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Saturday, November 10, 2012
Elbit Sues Israeli Government $74 million for revoking export licenses to supply Turkey

Elbit Sues Israeli Gov’t Over Turkish Contract Default
Nov. 9, 2012 - 11:40AM By Barbara Opall-Rome Defense News
http://www.defensenews.com/article/20121109/DEFREG04/311090009/Elbit-Sues-Israeli-Gov-8217-t-Over-Turkish-Contract-Default

TEL AVIV — Israel’s Elbit Systems is suing the Israeli government for some
$74 million in damages due to revoked MoD export licenses for a long-range
aerial photography program for the Turkish Air Force.

The Haifa-based firm announced Nov. 8 that its subsidiary, Elop Ltd,. “was
compelled” to file suit following “unsuccessful efforts to reach an
appropriate compensatory settlement” with the government.

It marked the first time in Elbit’s history that the privately held,
publicly traded firm took legal action against its host government. Due to
sensitive security and defense trade information likely to be aired by
plaintiffs and defendants alike, the government has imposed a media blackout
during the entire course of closed-door proceedings.

The case in question stems from a 2005, $141 million contract with Turkey
between prime contractor Elop and Elta Systems, a subsidiary of state-owned
Israel Aerospace Industries (IAI), for Lorop reconnaissance pods for Turkish
Phantom fighters that had been upgraded by IAI. Technical and competitive
business hurdles forced a temporary suspension of the contract, but after
active intervention from Israel’s MoD and the Israel Air Force — with whom
the Turkish Air Force was cooperating intensively at the time — the program
was reinitiated in 2009.

But late last year, in response to deteriorating ties with Ankara over
Israel’s 2008 incursion into Gaza, the killing of nine activists during an
Israeli raid of a Gaza-bound Turkish ship, and Turkey’s expanding strategic
ties with Iran, Israel’s MoD took the unusual step of barring both firms
from completing deliveries of the sophisticated spy system.

The decision exposed Elta to $55 million in lost revenue while Elbit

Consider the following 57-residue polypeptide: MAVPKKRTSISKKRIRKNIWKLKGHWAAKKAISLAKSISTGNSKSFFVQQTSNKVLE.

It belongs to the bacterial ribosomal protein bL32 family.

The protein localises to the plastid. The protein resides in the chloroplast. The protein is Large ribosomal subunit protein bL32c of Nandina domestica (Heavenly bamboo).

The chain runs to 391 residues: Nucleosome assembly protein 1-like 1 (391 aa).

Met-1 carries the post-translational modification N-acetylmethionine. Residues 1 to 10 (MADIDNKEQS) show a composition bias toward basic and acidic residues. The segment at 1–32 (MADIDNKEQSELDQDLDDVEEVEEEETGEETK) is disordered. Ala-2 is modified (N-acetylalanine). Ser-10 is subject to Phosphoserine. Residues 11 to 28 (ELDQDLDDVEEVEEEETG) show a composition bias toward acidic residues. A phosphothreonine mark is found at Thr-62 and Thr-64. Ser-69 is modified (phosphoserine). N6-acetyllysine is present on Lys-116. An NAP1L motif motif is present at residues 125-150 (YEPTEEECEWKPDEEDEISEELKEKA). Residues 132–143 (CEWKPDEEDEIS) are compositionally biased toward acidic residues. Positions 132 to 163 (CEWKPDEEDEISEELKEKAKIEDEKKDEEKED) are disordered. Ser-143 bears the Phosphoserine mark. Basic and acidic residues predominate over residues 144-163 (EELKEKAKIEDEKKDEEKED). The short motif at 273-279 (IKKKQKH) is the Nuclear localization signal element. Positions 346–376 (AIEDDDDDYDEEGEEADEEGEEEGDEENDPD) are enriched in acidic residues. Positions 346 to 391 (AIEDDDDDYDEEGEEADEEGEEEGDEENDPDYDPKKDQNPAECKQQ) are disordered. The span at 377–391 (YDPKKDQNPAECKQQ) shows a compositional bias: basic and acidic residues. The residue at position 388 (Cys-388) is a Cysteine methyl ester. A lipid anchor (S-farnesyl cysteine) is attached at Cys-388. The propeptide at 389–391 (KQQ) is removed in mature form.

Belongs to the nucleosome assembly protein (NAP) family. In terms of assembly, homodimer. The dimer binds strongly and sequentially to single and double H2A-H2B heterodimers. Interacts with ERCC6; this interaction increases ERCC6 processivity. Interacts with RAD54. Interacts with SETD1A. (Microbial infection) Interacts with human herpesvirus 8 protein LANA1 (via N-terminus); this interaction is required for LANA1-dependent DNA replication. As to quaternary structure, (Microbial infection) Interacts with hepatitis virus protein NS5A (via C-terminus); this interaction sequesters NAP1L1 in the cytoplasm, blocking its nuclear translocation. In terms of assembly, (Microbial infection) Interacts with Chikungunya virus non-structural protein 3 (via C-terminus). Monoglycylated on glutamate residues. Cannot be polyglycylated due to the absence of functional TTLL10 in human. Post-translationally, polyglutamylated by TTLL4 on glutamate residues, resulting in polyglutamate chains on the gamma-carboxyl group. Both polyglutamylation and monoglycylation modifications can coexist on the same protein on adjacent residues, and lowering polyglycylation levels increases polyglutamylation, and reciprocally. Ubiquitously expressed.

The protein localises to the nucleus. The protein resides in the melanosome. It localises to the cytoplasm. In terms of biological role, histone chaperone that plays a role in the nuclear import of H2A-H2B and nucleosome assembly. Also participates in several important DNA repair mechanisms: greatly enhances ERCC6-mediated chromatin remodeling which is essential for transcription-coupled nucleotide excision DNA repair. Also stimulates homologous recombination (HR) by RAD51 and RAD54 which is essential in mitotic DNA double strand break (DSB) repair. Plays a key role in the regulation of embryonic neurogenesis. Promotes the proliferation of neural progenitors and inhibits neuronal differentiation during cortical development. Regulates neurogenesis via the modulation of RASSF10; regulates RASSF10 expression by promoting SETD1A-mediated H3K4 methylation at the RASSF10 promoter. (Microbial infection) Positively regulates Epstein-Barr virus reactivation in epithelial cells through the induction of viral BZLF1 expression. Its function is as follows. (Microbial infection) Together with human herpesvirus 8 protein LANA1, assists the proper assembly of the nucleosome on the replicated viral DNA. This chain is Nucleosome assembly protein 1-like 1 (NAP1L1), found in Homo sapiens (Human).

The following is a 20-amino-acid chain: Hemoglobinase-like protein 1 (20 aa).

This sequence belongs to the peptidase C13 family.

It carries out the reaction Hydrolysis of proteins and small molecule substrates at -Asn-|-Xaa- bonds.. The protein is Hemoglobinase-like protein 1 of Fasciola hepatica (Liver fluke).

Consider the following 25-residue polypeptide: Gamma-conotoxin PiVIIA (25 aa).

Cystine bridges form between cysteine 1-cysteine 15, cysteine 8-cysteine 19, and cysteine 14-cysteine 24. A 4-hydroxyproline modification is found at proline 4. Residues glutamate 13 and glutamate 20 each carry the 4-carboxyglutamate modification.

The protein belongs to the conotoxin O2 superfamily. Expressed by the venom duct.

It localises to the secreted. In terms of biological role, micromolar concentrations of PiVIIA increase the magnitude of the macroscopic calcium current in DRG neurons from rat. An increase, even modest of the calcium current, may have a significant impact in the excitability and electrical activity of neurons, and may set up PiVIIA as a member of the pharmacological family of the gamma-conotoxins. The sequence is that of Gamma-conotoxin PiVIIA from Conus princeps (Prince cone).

reported losses of $90 million due to write-offs and other costs associated
with the terminated program.

At the time, executives from both firms voiced understanding for the
strategic and political considerations driving the government’s decision to
scrap the program, yet insisted they be compensated for termination
liabilities incurred through no fault of their own.

“It’s an unprecedented step, but just as the government has sovereign
obligations, Elbit as a private company has responsibilities to its
shareholders,” an industry executive said Nov. 9.

As of press time Nov. 9, MoD had not issued a statement in response to the
Elbit lawsuit.

As a government-owned company, industry executives expect IAI to wait
patiently for positive resolution of two export licensing issues pertaining
to Turkey. In addition to the $55 million in damages due to the terminated
Lorop program, IAI’s Elta risks losing its lucrative position as preferred
subcontractor to Boeing on the high-profile U.S.-Turkish Peace Eagle
airborne early warning and control program.

IAI has been lobbying for more than a year for permission to deliver the
last two of four Elta-produced electronic support systems ordered by the
Seattle-based firm. Early last September, as part of the government’s
clampdown on defense technology transfers to Turkey, MoD decided to hold,
rather than suspend, Elta’s export license to Boeing.

Without near-term resolution, industry sources say Boeing may be forced to
declare Elta in default. Such a step, industry sources say, would cause
considerable damage to Elta’s reputation as a reliable supplier, expose the
firm to liability penalties and compel Boeing to select another supplier for
the electronic subsystems.

“There’s a danger that Boeing will have to declare force majeure and kick us
out of this prestigious program, which we hope will serve as a springboard
for major future business,” an Israeli executive said in an interview last
year.

IAI declined comment on its ongoing deliberations with MoD over the two
Turkish-related export issues, but an industry source said the sides are
making progress “toward positive accommodation, at least on the matter of
lifting the license hold to Boeing.”

Boeing plans to deliver the first Peace Eagle aircraft by the end of the
year, and the remaining three planes are expected to enter service toward
the end of 2013.

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